What You Need To Know About Ticks and Your Pets
The snow has melted and the grass is getting greener by the day. These are the days we look forward to all winter! These are also the days those pesky ticks look forward to as well.
What is a tick? To the common eye some ticks can be mistaken for a spider. They are, after all, classified in the same family of arachnids. Similar to a spider, adult ticks have four pairs of legs and no antennae. With multiple life stages, ticks are determined to find a host for feeding and continue the blood sucking cycle. That host could be us or our beloved floofins.
There are two groups of ticks, “hard” and “soft” ticks. However, there are over 15 species of ticks in Illinois according to the Illinois Department of Public Health. The good news, only about five of those species are encountered by people. The most common types of ticks include, American Dog Tick, Lone Star Tick, Blacklegged Tick (aka Deer Tick), Brown Dog Tick, and the Winter Tick.
Ticks only have the ability to crawl so don’t worry about a tick flying off a tree branch into your hair. They make their way upwards by climbing to the tips of tall vegetation.
Keeping the area around your home unattractive to ticks is key to tick control. You know the tall grass that grows along your fence line? They love that! Wood piles, shrubs, weeds, and forested areas are also common homes for ticks. Stay in the middle of a trail when walking through a wooded area. After spending time outside it’s important to check your body and your pets for any ticks. The following are favorite areas on our body and our pets ticks seem to love:
- Under the arms
- In and around the ears
- Back of the knees
- In and around the hair (giving your dog a brushing before coming inside is beneficial)
- Between the legs
- Around the waist
If you find a tick it is important to remove the tick immediately. Tweezers are typically used but you have to be careful to pull it straight out. Twisting or jerking can cause the mouth of the tick to break off and remain in the skin. Ouch! A tool specific to tick removal can also be used. When trying to remove a tick from your dog, take caution not to pinch their skin. Ensure your dog is calm and relaxed before attempting removal. The Center for Disease Control and Prevention recommends keeping the removed tick in jar of isopropyl alcohol, labeling the container with the date of removal and contacting your doctor or pet’s veterinarian if any rashes or additional skin irritation occurs. Many ticks carry pathogens that can cause disease if not treated.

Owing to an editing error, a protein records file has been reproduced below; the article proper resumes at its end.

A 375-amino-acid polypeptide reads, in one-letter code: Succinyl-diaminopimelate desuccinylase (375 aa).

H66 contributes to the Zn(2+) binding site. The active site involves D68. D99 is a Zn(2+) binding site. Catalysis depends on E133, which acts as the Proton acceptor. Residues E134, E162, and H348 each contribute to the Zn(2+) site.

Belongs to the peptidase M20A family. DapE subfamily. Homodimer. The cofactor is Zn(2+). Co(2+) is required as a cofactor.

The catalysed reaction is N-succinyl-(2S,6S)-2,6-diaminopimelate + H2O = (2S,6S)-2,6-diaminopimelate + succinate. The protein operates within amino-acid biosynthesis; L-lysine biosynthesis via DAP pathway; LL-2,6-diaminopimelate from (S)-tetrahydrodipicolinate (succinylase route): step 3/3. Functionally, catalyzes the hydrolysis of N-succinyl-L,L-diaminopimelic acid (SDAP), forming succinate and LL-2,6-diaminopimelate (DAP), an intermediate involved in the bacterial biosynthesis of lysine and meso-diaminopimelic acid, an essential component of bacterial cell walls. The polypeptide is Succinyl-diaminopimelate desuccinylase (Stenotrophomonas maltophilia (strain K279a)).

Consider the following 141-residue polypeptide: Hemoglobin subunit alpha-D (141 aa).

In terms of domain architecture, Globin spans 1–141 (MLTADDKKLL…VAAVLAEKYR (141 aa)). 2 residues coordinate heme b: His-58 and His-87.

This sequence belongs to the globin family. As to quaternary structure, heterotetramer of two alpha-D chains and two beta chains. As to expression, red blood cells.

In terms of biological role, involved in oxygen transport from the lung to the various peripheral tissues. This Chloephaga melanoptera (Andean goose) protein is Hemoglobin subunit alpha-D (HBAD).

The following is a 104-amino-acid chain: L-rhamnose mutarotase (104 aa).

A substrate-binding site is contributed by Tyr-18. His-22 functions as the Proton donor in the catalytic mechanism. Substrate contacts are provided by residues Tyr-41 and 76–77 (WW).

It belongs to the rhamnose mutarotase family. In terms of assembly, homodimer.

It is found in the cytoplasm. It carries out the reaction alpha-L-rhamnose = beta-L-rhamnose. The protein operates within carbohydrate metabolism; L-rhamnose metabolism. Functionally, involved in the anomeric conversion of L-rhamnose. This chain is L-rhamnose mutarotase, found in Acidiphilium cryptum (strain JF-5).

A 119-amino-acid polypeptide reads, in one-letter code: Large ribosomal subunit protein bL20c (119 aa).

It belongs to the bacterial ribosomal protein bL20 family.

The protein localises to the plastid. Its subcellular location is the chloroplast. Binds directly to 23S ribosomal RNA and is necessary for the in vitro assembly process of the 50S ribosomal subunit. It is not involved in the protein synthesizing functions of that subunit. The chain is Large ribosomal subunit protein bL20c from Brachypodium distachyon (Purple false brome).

Some ticks are only the size of a pin head. Doing our best to repel ticks in the first place is the best way to avoid potential illness. Wearing light colored clothes, tucking your pant legs inside your socks (very fashionable, I know), and using a tick repellent is beneficial. Depending on the outside temperature putting a t-shirt and weather appropriate booties on your dog can be helpful. Natural repellents for your floofins include:
- Rose geranium oil —can be applied to your dog’s collar. Do NOT use on your cat!
- Freshly squeezed orange or lemon juice can be rubbed into your pets fur especially around the ears, legs, and tail.
- Garlic—used as a supplement, the smell excreted through the skin can repel both fleas and ticks. Use sparingly.
- Apple Cider Vinegar—adds some acidity to your dogs blood, making it less appealing to ticks. A tablespoon or two can be added to your dogs food or water bowl.
Of course, always consult your pet’s veterinarian and your doctor for the best ways to repel and treat those pesky ticks.